The world's top models flew to Brazil last week to walk in São Paolo Fashion Week. And as it came to a close, Paulo Borges, the event's creative director, said he was alarmed by how emaciated the girls looked. Though many of the models are Brazilian, they are based in the U.S. or Europe most of the year. The AFP reports:
[T]he perceived new push towards skeletal models was a worry.
"This situation cannot be ignored," Borges said, urging those in the fashion industry to stand up against the new trend.
"We would like to propose a joint effort towards minimizing this issue and preventing the effects of this trend on models, on our industry and on society itself," he said.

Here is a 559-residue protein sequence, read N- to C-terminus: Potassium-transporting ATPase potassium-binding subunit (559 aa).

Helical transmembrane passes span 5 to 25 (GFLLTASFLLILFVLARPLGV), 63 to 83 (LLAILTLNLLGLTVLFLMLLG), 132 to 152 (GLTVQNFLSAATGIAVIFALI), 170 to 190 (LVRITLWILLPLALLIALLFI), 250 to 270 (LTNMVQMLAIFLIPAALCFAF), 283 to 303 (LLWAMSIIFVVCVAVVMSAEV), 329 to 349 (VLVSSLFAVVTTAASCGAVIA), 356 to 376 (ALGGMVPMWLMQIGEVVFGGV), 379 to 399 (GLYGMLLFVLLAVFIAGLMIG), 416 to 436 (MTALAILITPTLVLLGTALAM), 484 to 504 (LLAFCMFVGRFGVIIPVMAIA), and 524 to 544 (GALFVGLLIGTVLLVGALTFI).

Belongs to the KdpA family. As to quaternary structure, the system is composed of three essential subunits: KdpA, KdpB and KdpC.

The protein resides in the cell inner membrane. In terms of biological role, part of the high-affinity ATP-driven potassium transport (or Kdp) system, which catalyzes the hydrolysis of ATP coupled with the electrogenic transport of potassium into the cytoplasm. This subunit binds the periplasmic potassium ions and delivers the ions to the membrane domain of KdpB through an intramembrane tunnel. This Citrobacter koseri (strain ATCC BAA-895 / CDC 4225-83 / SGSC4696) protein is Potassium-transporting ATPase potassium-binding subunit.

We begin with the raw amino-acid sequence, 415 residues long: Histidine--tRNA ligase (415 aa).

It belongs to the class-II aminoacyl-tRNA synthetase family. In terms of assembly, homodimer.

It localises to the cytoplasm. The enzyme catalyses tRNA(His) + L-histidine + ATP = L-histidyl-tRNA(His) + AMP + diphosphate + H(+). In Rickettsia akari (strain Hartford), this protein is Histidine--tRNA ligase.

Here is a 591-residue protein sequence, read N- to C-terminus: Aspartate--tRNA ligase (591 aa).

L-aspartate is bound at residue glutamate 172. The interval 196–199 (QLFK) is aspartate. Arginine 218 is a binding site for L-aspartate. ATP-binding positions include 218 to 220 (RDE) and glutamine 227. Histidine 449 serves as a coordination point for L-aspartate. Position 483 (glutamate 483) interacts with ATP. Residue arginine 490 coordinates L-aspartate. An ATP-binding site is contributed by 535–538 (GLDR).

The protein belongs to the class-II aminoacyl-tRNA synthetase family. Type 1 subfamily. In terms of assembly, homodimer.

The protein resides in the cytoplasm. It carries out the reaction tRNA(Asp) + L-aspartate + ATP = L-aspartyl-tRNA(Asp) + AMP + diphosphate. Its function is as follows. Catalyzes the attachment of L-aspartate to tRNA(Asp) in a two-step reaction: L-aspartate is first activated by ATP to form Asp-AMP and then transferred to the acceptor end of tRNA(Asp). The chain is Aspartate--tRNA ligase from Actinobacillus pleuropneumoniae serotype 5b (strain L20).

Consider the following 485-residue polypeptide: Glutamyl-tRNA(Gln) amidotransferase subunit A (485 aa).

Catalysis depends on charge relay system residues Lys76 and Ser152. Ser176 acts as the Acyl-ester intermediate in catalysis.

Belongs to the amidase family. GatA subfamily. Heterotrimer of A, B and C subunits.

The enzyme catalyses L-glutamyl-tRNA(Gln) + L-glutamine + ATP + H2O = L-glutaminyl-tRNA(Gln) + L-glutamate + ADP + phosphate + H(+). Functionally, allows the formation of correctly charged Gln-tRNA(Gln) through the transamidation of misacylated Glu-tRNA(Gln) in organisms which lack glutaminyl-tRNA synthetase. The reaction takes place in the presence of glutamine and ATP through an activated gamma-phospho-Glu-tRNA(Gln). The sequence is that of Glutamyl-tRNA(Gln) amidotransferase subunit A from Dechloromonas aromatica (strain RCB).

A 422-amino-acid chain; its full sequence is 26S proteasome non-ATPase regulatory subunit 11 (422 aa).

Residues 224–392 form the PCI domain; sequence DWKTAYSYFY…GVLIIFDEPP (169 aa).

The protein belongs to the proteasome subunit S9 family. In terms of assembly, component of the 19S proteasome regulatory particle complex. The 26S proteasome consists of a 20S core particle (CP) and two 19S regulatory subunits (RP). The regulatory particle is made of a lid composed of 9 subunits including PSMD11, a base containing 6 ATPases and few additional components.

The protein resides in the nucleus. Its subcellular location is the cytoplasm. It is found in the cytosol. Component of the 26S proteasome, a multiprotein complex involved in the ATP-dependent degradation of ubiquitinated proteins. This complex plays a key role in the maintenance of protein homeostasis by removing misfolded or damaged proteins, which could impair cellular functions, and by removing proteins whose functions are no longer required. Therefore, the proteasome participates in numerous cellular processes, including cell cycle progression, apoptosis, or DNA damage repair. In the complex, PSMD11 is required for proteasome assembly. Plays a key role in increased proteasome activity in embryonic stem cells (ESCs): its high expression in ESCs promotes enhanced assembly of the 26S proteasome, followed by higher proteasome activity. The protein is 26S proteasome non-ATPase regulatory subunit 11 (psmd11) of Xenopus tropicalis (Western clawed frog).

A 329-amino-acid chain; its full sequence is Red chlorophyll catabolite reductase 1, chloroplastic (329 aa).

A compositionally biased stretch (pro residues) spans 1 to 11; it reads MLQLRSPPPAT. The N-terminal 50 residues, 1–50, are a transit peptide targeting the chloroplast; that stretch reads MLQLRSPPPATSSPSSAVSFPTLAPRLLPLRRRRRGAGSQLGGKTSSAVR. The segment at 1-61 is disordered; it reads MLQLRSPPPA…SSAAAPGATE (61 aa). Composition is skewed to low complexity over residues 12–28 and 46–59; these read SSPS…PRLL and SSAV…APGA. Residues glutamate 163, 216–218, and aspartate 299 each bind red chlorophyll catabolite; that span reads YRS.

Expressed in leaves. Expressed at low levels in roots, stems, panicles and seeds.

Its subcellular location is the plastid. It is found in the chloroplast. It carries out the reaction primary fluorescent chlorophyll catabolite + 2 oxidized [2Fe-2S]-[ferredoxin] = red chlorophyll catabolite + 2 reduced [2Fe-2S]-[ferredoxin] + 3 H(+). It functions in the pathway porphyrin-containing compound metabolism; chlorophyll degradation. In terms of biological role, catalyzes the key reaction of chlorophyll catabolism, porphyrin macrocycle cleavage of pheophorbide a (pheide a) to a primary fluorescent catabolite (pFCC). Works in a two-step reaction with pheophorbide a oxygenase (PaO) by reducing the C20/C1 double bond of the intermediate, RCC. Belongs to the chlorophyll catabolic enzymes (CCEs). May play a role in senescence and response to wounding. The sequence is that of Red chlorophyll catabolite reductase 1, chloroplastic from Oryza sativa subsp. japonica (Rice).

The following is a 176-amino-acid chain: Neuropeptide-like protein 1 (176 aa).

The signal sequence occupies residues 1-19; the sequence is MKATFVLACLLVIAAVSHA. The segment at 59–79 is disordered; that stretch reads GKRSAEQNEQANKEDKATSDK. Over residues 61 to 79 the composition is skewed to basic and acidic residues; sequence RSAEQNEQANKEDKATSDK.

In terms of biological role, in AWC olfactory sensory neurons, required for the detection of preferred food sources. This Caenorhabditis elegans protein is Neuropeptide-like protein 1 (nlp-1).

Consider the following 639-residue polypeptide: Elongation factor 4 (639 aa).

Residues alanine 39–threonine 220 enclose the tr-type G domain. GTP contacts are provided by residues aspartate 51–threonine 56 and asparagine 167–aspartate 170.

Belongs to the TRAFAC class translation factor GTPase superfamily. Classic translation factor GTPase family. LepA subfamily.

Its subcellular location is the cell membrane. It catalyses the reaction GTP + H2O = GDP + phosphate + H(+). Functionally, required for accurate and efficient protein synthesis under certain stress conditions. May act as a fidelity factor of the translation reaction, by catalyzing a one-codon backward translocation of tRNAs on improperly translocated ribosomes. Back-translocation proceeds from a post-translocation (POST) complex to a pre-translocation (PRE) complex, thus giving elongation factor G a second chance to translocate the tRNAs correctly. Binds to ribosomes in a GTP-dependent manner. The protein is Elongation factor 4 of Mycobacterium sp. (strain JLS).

We perceive nothing new about the "push toward skeletal models." Every season the Brazilian event has seemed to employ models that were no meatier than those who walk regularly in New York, Paris, or Milan — even though three years ago organizers introduced minimum age requirements and mandated that agencies and designers issue health reports to help create "a positive message" about modeling. Maybe regulating model age and passing out pamphlets about health don't have any effect on the image the industry has of the ideal girl. Certainly when our CFDA set up a booth in the tents to provide information about eating disorders, no one went! And we gasp at every show when the models come out because it's impossible to get used to looking at so many girls who are this shockingly thin. We hope for change, but the industry has never made a compelling enough effort to have us believe in it.